Profile of Drug-Death Bereaved Parents

This article is adapted from a longer selection first appearing in The Compassionate Friends We Need Not Walk Alone Magazine, (Winter2011/Spring 2012 issue).

Parents losing children to a drug overdose or a drug-related death face an especially daunting post-loss adaptation challenge, when compared to other bereaved parents whose children died from suicides, automobile accidents and natural causes. Summing up our survey research results, based on 48 drug-death-bereaved parents, 462 suicide-bereaved, 37 mostly accidental deaths and 24 natural death cases, findings showed drug-death bereaved faced similar social stigmatization from socially significant others as suicide survivors did.

What sets these mourners apart from most other bereaved parents is the scarcity of a drug-death-specific literature to guide them along their difficult healing journeys following their losses. After extensive searches of all available bereavement resources my co-researchers and I found woefully little published on this topic, despite the high frequencies of US drug-related deaths. Unlike those bereaved by suicide, who find a wide variety of articles, books, memoirs, and surveys done by professionals and the bereaved alike, the drug-death bereaved are further challenged, by the paucity of written materials available to guide them.

Following their children’s deaths, a majority of drug-death-bereaved parents are confronted with avoidance and occasional acts of outright scorn expressed by many of their significant others. Approximately half of the drug-death and the suicide-bereaved parents reported hearing blaming comments following the death where close family members or friends blamed the deceased child or the parent for the death. Among the hurtful statements reported were: “It is almost better your son died from drugs now, sparing you the lifelong saga of his reverses and disappointments.”Or “My priest said our daughter won’t be going to heaven because of all the bad things she did and because she wasted her life away with drugs.” Child-denigrating statements like these result in “disenfranchised grief,” a term bereavement professionals apply to unsupportive responses that essentially claim that the deceased is unworthy of being mourned.

In other cases parents are blamed. Several example included: “My ex-husband blamed me for our son’s death. He never let up on his accusations of me for not supervising him closely enough. He even claimed I did drugs with him.” Or, “How come you didn’t get your daughter into a better treatment program?” Such comments add to the parent’s own feelings of inadequacy and nearly obsessional review of what they ‘could’ and ‘should’ have done to prevent the death. Interestingly, as a contrast to the drug and suicide bereaved, none of the parents losing a child to natural causes reported hearing blaming comments and only one (out of 37) whose child died by an accident reported hearing such comments.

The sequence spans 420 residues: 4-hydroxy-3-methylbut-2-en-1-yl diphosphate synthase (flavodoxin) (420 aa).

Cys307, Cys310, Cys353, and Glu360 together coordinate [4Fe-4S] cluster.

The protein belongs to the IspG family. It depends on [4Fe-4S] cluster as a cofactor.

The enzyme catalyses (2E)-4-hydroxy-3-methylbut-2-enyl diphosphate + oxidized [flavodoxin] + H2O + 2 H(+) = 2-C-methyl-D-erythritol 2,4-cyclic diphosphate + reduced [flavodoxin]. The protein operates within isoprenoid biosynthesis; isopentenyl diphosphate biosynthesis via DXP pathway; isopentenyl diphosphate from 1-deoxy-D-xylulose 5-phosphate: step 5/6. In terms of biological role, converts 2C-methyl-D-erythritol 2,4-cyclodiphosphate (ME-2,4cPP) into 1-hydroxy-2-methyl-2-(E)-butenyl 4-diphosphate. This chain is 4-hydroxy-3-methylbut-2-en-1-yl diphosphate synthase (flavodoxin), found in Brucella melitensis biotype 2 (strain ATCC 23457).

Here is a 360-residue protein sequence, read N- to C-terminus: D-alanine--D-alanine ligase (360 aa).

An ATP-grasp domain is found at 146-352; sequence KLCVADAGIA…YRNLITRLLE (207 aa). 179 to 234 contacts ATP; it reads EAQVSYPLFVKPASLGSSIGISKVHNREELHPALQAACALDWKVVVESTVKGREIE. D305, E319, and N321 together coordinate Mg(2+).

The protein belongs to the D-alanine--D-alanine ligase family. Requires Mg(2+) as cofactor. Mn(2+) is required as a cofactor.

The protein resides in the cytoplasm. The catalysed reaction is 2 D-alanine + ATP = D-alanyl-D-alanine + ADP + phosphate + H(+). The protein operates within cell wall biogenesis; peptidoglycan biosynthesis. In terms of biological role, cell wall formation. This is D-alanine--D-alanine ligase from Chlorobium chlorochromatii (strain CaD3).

We asked our respondents to give us details on the troublesome responses heard from close associates and we grouped responses into seven different types. In addition to Blaming comments mentioned above, we add: Avoidance, e.g. “People avoided me,” Unhelpful advice; e.g. “Isn’t it time you moved on?” Are you still going to that support group”? Absence of a caring interest e.g.”no one asked me how I was feeling afterwards”. “No one mentioned my child’s name afterwards; it was as if he never existed.; Spiritual responses, e.g. “She’s with God now,” “it was God’s will.” Miscellaneous negative, e.g. “At least he didn’t kill anyone else when he died” or “I know how you must feel; I felt that way when my dog died.”

Parents exposed to such negative comments reported significantly more grief difficulties, complicated grief, post-traumatic stress, depression and other psychological difficulties, when compared to the bereaved parents of accident and natural deaths.

William Feigelman, Ph.D.



William Feigelman

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William Feigelman, PhD, is Professor Emeritus and Adjunct Professor of Sociology at Nassau Community College (Garden City, New York), where he has taught for more than 44 years and still teaches part-time. Author and co-author of seven books and more than 40 journal articles, he has written on a wide variety of social science subjects including child adoptions, youth alcohol and drug abuse, problem gambling, tobacco use and cessation, and intergroup relations. Since 2002, after his son Jesse's suicide, Dr. Feigelman has focused his professional writings on youth suicide and suicide bereavement. This work has appeared in Suicide and Life-Threatening Behavior, Death Studies, Omega: Journal of Death and Dying and Illness, Crisis and Loss. He is a member of the American Association of Suicidology and the Association for Death Education and Counseling, a frequent presenter at bereavement conferences in the U.S., Canada, and Japan, and a co-facilitator of a survivors' support group

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